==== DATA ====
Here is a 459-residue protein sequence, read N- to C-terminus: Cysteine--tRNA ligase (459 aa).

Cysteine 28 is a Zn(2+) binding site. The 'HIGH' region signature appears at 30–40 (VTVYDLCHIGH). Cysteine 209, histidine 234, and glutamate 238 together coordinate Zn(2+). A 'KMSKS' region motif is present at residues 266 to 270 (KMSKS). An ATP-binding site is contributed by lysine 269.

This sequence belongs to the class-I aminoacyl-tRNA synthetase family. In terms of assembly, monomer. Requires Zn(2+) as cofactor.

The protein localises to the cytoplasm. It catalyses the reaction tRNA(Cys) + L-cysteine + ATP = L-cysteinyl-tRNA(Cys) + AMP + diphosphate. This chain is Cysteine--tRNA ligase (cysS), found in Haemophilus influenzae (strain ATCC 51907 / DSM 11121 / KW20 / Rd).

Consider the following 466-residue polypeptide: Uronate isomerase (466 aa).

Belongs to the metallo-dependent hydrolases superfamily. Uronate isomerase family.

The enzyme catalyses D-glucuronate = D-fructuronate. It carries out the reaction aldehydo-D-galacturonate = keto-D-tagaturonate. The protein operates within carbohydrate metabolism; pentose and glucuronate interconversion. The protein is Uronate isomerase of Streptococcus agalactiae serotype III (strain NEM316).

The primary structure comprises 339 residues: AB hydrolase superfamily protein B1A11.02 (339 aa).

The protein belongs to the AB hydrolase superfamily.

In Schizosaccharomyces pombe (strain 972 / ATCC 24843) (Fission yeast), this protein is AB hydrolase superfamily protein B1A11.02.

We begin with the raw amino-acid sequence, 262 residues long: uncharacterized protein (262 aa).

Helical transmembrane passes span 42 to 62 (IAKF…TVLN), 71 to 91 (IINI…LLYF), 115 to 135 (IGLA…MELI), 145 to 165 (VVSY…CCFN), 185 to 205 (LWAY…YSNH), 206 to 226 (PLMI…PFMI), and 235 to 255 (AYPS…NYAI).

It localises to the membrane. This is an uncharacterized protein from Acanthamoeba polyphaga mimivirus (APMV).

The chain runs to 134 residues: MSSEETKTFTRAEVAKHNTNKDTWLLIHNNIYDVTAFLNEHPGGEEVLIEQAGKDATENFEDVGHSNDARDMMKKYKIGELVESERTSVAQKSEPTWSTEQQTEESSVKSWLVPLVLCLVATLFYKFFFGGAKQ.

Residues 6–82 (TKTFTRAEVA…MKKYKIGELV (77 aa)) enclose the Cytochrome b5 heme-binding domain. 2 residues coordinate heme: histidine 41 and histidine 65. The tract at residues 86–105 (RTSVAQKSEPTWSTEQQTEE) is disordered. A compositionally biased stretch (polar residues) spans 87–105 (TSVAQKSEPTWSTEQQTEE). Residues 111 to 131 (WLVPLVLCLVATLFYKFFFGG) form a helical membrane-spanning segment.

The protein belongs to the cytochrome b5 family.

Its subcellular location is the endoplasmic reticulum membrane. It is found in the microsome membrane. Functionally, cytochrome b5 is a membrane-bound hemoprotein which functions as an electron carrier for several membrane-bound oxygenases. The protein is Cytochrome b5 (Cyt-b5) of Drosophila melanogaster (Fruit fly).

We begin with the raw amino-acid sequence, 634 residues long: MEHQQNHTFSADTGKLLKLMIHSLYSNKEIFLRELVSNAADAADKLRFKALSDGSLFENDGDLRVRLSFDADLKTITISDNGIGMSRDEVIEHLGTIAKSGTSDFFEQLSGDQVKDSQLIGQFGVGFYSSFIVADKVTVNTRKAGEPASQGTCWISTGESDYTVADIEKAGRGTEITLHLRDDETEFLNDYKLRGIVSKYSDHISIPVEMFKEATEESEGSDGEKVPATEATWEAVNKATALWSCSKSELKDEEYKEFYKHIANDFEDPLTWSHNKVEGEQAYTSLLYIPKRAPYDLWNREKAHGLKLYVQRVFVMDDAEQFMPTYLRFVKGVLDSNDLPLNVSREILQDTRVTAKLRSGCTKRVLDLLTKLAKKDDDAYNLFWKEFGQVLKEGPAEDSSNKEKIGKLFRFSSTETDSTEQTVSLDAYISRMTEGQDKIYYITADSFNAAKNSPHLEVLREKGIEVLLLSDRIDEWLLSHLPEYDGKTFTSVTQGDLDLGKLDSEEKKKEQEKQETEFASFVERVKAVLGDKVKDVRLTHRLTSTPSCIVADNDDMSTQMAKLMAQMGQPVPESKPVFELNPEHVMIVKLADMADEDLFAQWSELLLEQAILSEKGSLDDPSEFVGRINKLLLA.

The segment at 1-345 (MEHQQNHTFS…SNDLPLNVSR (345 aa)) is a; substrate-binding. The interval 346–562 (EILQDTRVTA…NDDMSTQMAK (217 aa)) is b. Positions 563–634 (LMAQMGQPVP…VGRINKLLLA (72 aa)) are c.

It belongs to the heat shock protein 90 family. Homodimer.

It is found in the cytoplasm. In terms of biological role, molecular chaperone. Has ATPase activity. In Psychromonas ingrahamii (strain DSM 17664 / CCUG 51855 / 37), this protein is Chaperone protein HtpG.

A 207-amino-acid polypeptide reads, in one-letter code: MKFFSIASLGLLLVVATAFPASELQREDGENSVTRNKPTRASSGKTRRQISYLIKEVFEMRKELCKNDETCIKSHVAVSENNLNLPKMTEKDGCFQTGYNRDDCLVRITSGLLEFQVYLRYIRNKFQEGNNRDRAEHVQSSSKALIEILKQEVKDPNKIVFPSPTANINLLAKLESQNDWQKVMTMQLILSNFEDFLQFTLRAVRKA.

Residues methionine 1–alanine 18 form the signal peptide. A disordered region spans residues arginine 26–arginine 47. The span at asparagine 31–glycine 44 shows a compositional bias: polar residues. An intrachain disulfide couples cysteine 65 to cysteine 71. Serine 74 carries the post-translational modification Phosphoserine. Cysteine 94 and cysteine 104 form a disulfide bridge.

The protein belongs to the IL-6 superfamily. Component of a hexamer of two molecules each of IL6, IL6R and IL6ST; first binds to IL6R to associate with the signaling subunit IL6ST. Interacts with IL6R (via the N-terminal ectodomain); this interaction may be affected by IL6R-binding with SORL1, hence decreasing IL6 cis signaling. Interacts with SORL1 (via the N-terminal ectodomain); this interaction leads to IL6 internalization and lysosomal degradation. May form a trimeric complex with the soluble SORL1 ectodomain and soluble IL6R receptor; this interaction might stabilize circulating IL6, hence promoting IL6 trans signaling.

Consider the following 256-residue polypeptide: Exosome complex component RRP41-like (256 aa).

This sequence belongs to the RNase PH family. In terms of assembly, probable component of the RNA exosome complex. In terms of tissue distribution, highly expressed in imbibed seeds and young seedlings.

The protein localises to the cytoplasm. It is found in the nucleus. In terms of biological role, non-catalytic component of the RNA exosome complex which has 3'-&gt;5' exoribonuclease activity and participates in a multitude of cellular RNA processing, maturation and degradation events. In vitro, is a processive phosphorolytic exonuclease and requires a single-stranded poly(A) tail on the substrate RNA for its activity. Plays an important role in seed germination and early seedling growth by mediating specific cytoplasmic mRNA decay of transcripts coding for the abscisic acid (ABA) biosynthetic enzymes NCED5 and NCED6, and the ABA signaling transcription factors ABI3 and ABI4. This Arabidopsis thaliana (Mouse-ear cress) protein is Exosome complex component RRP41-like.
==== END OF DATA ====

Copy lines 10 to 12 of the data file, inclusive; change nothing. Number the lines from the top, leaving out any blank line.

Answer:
In Schizosaccharomyces pombe (strain 972 / ATCC 24843) (Fission yeast), this protein is AB hydrolase superfamily protein B1A11.02.

We begin with the raw amino-acid sequence, 262 residues long: uncharacterized protein (262 aa).

Helical transmembrane passes span 42 to 62 (IAKF…TVLN), 71 to 91 (IINI…LLYF), 115 to 135 (IGLA…MELI), 145 to 165 (VVSY…CCFN), 185 to 205 (LWAY…YSNH), 206 to 226 (PLMI…PFMI), and 235 to 255 (AYPS…NYAI).